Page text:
Developing a Wearable OximeterFollow project
|1||LPT 80A Osram Opto, 70 ° IR + Visible Light Phototransistor, Through Hole 2-Pin Side Looker package||6547993|
|1||2.25 V Red LED 5mm Through Hole, Kingbright L-53HD||2285988|
|1||Breadboard Prototyping Board 80 x 60 x 10mm||102-9147|
|2||220 ohm resistors|
Inspiration and Objectives:
Wearable devices are changing the way we control our health and manage the available resources. Under the possibility of developing a certain sickness due to genetics, injury or other external factors, the severity of the disease and consequent risks can be lowered if symptoms are caught at an early stage. Wearable devices allow patients to monitor their health in a consistent manner such that the patient can realize any abnormalities present on the biological parameter being monitored as soon as they appear, without the need of a sign of discomfort present (e.g., pain, fever, etc).
Simultaneously, hospitals and care centres can discharge patients early on using these devices and use this space for other patients who may be more vulnerable and require more medical attention.
In fact, during the ongoing COVID-19 pandemic, some healthcare systems decided to provide recovered patients or individuals who are more vulnerable if they were to face the virus, with oximeters and a paper-based schedule, asking them to record their oxygen levels 3 times a day. Nevertheless, this methodology is highly inconvenient. Not only demands that the elderly remember to take the measurements and the time to take them, but also requires to carry the bulky oximeter structure to obtain the measurements, which may be also an inconvenience.
For this reason, the development of a wearable oximeter seems a more adequate system for oxygen concentration monitoring and it is the main objective of this project.
This is an ongoing project, to be finished by June 2021 as part of my final year project at the University. New updates coming soon!
Design and Implementation
The development of the project has been divided into 2 stages, the first being the ring oximeter development and the second: the wireless system development in the shape of a bracelet.
An oximeter measures the amount of oxygen dissolved in the blood known as Oxygen Saturation or SpO2. It is possible to obtain this concentration through Photoplethysmography (PPG), a technique that implies shining the skin with a certain wavelength of light and retrieving the waveform of the light reflected. The waveform is then divided into an 'AC' or 'pulsatile' component and a 'DC' or 'non-pulsatile' component.
The oxygen in the blood is carried by a protein called haemoglobin. When shining Infrared light towards blood, it will be absorbed by proteins carrying great amounts of haemoglobin, while the ones which do not, will absorb red light.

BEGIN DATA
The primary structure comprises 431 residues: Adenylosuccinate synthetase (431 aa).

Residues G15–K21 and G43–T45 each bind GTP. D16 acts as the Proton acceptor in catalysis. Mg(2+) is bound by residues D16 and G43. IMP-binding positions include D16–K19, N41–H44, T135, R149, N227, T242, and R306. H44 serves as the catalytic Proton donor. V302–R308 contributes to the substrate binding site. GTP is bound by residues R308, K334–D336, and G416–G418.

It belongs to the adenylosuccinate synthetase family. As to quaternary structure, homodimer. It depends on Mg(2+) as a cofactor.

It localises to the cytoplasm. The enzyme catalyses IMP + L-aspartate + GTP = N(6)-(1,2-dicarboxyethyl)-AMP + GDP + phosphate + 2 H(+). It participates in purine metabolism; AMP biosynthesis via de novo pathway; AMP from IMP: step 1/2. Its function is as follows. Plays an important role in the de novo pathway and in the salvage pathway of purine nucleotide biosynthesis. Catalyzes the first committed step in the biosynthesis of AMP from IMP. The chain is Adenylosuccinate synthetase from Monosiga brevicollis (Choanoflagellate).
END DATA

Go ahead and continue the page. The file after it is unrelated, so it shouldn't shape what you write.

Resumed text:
When using the waveforms resulting from both light sources, we can create a ratio called 'R' which can then be used to determine SpO2.
SpO2= -19 * R + 112
Thus, to design the sensor, the main circuit is simple, the two light sources in combination with a photodetector capable of detecting both wavelengths. As shown below.
The components are tested on a prototyping breadboard to test the system and later on placed into a ringed DIY structure, which, at this stage, is made out of cardboard and elastic bands to attach the sensor to the finger:
Why a ring? Aside from the considerable size and comfort difference with commercially available oximeters, the effect the shape would have on the signal has also been considered. The different shape aims to allow the user to perform daily activities as well as wearing gloves while using the device. The fact that gloves can be worn, would help the PPG signal to avoid being influenced by environmental light, while simultaneously enhancing blood circulation through the user’s hand which allow more accurate measurements. The latter benefit is not covered by conventional oximeters, it may be of special interest for people with circulatory health disorders such as Raynaud’s disease.
The waveform output for this system is shown by the serial plotter from the Arduino
Case 1when not wearing gloves (uncovered) :
AC and DC components are calculated through the serial monitor in the Arduino as
DC=minimumof the waveform
AC= maximum-minimum of the waveform
for each waveform, i.e.:
The DC signal can be further stabilized when gloves or any other covering that block environmental light, in particular, helps to determine an accurate baseline for the DC component calculation as seen below.
The values of SpO2 obtained were between 97 and 103. Future work would include a filtering system which perhaps may aid to make the device closer to our gold standard.
The bracelet is still in progress. It supposes to be the carrier of larger electronic platforms or interfaces that will send the data over a more complex database, for instance in the computer or mobile phone.
As a wearable device, this interface must allow communication exchange wirelessly. 3 different modules are currently being studied with this purpose: WI-FI, Bluetooth and NFC technologies. However, the size of each module, battery consumption and configuration is different and challenging when interfacing the sensor with it.